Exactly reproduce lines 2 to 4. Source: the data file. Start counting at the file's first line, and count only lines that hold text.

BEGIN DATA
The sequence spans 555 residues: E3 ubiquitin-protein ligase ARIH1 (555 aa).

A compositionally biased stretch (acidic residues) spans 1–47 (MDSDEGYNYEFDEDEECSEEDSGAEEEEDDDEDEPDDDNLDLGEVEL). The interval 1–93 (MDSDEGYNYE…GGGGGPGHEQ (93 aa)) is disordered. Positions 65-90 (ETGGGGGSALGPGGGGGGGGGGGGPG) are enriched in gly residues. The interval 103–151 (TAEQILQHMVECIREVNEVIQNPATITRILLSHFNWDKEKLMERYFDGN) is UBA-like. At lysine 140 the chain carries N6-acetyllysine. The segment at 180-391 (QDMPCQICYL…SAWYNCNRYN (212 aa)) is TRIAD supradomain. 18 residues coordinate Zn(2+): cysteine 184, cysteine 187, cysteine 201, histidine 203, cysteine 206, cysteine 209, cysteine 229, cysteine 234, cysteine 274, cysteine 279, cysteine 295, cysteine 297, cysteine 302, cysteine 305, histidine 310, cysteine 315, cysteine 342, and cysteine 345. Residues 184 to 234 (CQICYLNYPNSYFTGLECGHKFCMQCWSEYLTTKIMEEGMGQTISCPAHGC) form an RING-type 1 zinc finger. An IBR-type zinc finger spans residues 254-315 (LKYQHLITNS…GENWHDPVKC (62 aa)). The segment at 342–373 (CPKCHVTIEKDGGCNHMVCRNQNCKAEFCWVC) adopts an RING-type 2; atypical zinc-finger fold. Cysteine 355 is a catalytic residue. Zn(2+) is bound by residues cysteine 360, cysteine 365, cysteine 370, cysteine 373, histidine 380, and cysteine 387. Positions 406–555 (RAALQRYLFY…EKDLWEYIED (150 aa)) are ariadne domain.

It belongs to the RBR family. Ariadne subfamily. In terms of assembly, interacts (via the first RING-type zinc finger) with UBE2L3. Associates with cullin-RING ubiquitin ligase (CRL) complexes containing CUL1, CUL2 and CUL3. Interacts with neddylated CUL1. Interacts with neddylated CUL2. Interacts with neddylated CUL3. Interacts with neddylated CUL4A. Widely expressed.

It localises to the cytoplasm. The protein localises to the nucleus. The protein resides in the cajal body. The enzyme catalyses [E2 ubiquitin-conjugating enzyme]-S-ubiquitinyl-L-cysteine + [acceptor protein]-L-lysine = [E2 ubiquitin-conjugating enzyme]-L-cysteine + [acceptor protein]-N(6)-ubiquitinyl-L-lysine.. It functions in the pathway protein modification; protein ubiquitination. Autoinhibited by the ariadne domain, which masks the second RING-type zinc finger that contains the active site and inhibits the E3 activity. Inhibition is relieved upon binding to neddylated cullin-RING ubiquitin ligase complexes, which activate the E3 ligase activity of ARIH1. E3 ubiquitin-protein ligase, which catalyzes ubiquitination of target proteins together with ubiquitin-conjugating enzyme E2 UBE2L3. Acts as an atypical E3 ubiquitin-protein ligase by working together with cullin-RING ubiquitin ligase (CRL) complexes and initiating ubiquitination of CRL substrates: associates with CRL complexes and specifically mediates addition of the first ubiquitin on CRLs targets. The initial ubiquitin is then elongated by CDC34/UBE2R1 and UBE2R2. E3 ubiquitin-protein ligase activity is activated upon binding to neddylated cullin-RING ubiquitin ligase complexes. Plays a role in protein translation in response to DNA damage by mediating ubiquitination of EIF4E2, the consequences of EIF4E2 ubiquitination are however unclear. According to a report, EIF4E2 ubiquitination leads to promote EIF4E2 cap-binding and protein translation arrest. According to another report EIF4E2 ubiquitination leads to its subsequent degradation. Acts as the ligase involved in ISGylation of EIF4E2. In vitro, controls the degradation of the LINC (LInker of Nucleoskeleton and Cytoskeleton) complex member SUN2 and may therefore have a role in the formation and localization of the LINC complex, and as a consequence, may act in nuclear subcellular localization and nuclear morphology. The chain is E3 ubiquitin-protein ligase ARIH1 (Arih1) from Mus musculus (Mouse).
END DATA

A compositionally biased stretch (acidic residues) spans 1–47 (MDSDEGYNYEFDEDEECSEEDSGAEEEEDDDEDEPDDDNLDLGEVEL). The interval 1–93 (MDSDEGYNYE…GGGGGPGHEQ (93 aa)) is disordered. Positions 65-90 (ETGGGGGSALGPGGGGGGGGGGGGPG) are enriched in gly residues. The interval 103–151 (TAEQILQHMVECIREVNEVIQNPATITRILLSHFNWDKEKLMERYFDGN) is UBA-like. At lysine 140 the chain carries N6-acetyllysine. The segment at 180-391 (QDMPCQICYL…SAWYNCNRYN (212 aa)) is TRIAD supradomain. 18 residues coordinate Zn(2+): cysteine 184, cysteine 187, cysteine 201, histidine 203, cysteine 206, cysteine 209, cysteine 229, cysteine 234, cysteine 274, cysteine 279, cysteine 295, cysteine 297, cysteine 302, cysteine 305, histidine 310, cysteine 315, cysteine 342, and cysteine 345. Residues 184 to 234 (CQICYLNYPNSYFTGLECGHKFCMQCWSEYLTTKIMEEGMGQTISCPAHGC) form an RING-type 1 zinc finger. An IBR-type zinc finger spans residues 254-315 (LKYQHLITNS…GENWHDPVKC (62 aa)). The segment at 342–373 (CPKCHVTIEKDGGCNHMVCRNQNCKAEFCWVC) adopts an RING-type 2; atypical zinc-finger fold. Cysteine 355 is a catalytic residue. Zn(2+) is bound by residues cysteine 360, cysteine 365, cysteine 370, cysteine 373, histidine 380, and cysteine 387. Positions 406–555 (RAALQRYLFY…EKDLWEYIED (150 aa)) are ariadne domain.

It belongs to the RBR family. Ariadne subfamily. In terms of assembly, interacts (via the first RING-type zinc finger) with UBE2L3. Associates with cullin-RING ubiquitin ligase (CRL) complexes containing CUL1, CUL2 and CUL3. Interacts with neddylated CUL1. Interacts with neddylated CUL2. Interacts with neddylated CUL3. Interacts with neddylated CUL4A. Widely expressed.

It localises to the cytoplasm. The protein localises to the nucleus. The protein resides in the cajal body. The enzyme catalyses [E2 ubiquitin-conjugating enzyme]-S-ubiquitinyl-L-cysteine + [acceptor protein]-L-lysine = [E2 ubiquitin-conjugating enzyme]-L-cysteine + [acceptor protein]-N(6)-ubiquitinyl-L-lysine.. It functions in the pathway protein modification; protein ubiquitination. Autoinhibited by the ariadne domain, which masks the second RING-type zinc finger that contains the active site and inhibits the E3 activity. Inhibition is relieved upon binding to neddylated cullin-RING ubiquitin ligase complexes, which activate the E3 ligase activity of ARIH1. E3 ubiquitin-protein ligase, which catalyzes ubiquitination of target proteins together with ubiquitin-conjugating enzyme E2 UBE2L3. Acts as an atypical E3 ubiquitin-protein ligase by working together with cullin-RING ubiquitin ligase (CRL) complexes and initiating ubiquitination of CRL substrates: associates with CRL complexes and specifically mediates addition of the first ubiquitin on CRLs targets. The initial ubiquitin is then elongated by CDC34/UBE2R1 and UBE2R2. E3 ubiquitin-protein ligase activity is activated upon binding to neddylated cullin-RING ubiquitin ligase complexes. Plays a role in protein translation in response to DNA damage by mediating ubiquitination of EIF4E2, the consequences of EIF4E2 ubiquitination are however unclear. According to a report, EIF4E2 ubiquitination leads to promote EIF4E2 cap-binding and protein translation arrest. According to another report EIF4E2 ubiquitination leads to its subsequent degradation. Acts as the ligase involved in ISGylation of EIF4E2. In vitro, controls the degradation of the LINC (LInker of Nucleoskeleton and Cytoskeleton) complex member SUN2 and may therefore have a role in the formation and localization of the LINC complex, and as a consequence, may act in nuclear subcellular localization and nuclear morphology. The chain is E3 ubiquitin-protein ligase ARIH1 (Arih1) from Mus musculus (Mouse).